Commodity Returns Plunge the Most in Months Amid Stronger Dollar
(Bloomberg) -- Commodities broadly tumbled on Friday as the dollar strengthened in the wake of growing inflation worries.
The return on commodities as measured by the 23-member Bloomberg Commodity Index dropped the most since April as a strengthening dollar reduced the appeal for raw materials priced in the currency. Meanwhile, a surge earlier this week in U.S. government bond yields has fed into increasing concerns that accelerating inflation could lead to easing monetary policy support.
“No one expected a bond market rout, and it’s very much disrupting everything,” said Edward Moya, a senior market analyst at Oanda Corp. “We’re seeing a complete unwind of risky assets. The movement right now is a panic-selling across the board.”
The plunge comes after hedge fund bets on rising commodity prices set a record for the fifth week in a row in data going back to 2011, according to a Bloomberg analysis of data from the Commodities Futures Trade Commission and ICE for 20 raw materials. A number of investment banks have recently called for commodities entering a new structural bull cycle, with some even saying it could be the start of a supercycle. But the spike in U.S. yields on Thursday is stoking concern that the accommodative monetary approach that helped fuel the recent price gains may not last, despite central banks’ indication otherwise.
Meanwhile, the losses in individual markets are being accentuated by their own idiosyncratic factors.
Oil and Gas
Oil fell the most since November in New York, denting its best start to the year on record. Alongside the strengthening dollar, expectations that OPEC+ will return some supply to the market are also weighing on prices. While the producer alliance is widely anticipated to ease output curbs, uncertainty remains over how much production will come back and whether demand will be strong enough to absorb it.
Natural gas on Friday fell for the seventh straight day, making it the longest losing streak since October 2019. Futures have slumped almost 14% since a Feb. 17 peak, fully erasing the gains associated with the frigid weather that last week forced gas wells in Texas to shut and wreak havoc in energy markets. Production has quickly rebounded amid rising temperatures, while demand for the heating fuel slumped by a fifth over the past week.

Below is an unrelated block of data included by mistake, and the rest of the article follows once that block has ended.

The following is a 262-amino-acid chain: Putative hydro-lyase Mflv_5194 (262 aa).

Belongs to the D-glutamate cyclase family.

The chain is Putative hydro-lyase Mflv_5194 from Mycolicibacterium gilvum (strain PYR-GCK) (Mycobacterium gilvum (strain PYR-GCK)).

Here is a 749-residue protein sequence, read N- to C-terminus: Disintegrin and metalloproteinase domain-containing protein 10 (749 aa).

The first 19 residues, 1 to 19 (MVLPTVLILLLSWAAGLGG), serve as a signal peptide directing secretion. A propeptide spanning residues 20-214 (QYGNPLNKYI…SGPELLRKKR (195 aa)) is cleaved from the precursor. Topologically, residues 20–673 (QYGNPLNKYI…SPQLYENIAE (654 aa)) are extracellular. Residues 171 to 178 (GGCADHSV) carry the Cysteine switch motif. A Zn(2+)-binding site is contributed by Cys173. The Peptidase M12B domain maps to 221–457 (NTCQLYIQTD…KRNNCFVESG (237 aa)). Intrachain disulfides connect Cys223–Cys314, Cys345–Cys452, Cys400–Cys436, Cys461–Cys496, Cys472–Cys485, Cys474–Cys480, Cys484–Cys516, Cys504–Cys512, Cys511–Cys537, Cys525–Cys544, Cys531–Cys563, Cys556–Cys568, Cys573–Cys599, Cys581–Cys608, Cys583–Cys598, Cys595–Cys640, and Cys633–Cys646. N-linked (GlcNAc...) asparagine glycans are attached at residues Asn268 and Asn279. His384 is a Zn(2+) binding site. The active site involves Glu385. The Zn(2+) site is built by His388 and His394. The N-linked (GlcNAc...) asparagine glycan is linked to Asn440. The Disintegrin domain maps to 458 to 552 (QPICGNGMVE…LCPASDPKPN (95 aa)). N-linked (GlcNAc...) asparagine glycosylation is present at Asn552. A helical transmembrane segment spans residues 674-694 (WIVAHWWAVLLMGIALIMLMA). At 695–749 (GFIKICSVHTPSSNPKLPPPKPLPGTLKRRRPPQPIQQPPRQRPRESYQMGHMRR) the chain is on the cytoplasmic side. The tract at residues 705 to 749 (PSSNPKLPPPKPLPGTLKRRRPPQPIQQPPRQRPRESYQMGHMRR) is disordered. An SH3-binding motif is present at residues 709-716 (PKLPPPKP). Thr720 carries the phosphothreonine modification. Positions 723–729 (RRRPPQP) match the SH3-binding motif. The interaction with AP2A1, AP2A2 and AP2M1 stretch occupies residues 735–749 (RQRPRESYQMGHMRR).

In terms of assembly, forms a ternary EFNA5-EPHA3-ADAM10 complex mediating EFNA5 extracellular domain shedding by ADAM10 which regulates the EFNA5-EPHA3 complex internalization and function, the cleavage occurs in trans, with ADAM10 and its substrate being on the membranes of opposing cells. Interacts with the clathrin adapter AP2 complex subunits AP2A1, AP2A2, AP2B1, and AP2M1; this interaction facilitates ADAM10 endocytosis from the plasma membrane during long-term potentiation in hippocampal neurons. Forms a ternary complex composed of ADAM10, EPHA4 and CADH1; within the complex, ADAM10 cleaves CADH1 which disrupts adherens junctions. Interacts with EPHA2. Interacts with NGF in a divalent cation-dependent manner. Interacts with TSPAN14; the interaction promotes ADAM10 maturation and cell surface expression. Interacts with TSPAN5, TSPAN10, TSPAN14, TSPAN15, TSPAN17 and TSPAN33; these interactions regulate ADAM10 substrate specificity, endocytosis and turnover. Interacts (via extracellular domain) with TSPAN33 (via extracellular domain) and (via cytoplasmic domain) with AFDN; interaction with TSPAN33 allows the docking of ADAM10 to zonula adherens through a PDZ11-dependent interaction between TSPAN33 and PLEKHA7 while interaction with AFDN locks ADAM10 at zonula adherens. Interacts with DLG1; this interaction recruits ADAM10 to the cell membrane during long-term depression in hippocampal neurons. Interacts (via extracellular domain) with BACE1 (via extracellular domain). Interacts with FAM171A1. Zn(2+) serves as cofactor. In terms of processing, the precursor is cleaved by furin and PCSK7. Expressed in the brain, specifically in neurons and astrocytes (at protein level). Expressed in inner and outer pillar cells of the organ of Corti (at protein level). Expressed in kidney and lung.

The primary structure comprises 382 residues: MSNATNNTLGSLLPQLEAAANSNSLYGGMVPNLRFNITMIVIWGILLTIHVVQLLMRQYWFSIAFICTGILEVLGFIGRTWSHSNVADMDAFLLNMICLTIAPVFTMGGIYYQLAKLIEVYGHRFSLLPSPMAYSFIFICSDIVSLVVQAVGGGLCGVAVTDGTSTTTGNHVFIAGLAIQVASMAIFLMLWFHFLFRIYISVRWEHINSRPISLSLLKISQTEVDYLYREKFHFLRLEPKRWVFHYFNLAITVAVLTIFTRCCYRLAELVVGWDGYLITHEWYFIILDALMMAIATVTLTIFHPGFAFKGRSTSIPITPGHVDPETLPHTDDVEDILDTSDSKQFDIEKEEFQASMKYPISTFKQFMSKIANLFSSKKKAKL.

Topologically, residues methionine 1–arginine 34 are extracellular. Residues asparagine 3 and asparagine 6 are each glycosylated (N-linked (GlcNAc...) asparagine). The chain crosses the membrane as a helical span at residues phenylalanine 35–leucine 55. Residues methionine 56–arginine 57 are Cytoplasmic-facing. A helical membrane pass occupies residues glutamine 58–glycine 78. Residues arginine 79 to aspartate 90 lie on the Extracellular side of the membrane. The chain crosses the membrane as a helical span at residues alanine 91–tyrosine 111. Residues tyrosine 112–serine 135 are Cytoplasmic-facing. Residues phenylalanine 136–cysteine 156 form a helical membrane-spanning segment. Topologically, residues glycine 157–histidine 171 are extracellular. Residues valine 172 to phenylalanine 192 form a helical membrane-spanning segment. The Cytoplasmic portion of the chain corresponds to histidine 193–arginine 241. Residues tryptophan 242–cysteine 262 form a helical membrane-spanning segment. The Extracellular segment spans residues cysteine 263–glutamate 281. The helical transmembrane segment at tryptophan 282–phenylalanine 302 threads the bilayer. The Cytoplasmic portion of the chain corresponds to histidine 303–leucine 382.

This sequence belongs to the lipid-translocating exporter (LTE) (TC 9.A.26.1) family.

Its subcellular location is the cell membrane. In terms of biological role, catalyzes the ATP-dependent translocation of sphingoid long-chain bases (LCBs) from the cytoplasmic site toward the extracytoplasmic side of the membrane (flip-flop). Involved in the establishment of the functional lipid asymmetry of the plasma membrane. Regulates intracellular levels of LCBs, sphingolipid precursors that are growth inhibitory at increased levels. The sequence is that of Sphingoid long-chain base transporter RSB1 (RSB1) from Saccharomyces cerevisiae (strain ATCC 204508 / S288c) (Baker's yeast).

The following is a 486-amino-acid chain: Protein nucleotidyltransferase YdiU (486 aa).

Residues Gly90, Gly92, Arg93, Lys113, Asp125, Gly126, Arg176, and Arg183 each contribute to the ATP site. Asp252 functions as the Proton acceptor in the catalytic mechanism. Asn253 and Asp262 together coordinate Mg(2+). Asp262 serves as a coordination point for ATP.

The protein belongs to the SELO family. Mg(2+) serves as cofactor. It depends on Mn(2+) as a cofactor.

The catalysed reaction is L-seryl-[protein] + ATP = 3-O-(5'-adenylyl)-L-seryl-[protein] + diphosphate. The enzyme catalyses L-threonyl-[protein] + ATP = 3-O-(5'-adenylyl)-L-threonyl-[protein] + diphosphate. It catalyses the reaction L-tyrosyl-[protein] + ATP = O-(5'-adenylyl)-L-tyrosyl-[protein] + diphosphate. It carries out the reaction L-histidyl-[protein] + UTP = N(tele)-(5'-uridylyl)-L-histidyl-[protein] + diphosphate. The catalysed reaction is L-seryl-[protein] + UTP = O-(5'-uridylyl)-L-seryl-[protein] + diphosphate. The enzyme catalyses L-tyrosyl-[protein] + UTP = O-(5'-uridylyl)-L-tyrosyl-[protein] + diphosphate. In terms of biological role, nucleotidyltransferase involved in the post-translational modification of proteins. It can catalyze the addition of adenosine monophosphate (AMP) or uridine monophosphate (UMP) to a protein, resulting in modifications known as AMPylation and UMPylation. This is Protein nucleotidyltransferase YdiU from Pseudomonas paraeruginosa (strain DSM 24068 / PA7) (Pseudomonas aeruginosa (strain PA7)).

Metals and Agriculture
Copper slid the most since October on Friday, falling from a nine-year high. Gold extended declines, heading for its worst month since late 2016.
Copper, considered an economic bellwether, had neared a record high set a decade ago on bets that rebounding economies and central bank support will further tighten supplies. While some analysts and traders say prices could climb much higher, the sharp increases in the past week and news that a shortage of semi-processed materials is set to ease as more supplies are heading to China may also have left copper vulnerable to correction.
Investors are getting worried that faster inflation could trigger a pullback in stimulus support, though Federal Reserve officials have stressed that there are no plans to tighten policy prematurely. For gold, higher yields and optimism over the recovery have dented the haven’s allure.
Grain and soybean futures in Chicago retreated from recent surges as market bulls took a pause amid signs that high prices may be starting to curb demand. Soaring Chinese imports and global weather concerns had driven the futures to multi-year highs. Prices tumbled Thursday and Friday after weekly U.S. export sales that came in far below analysts’ expectations.
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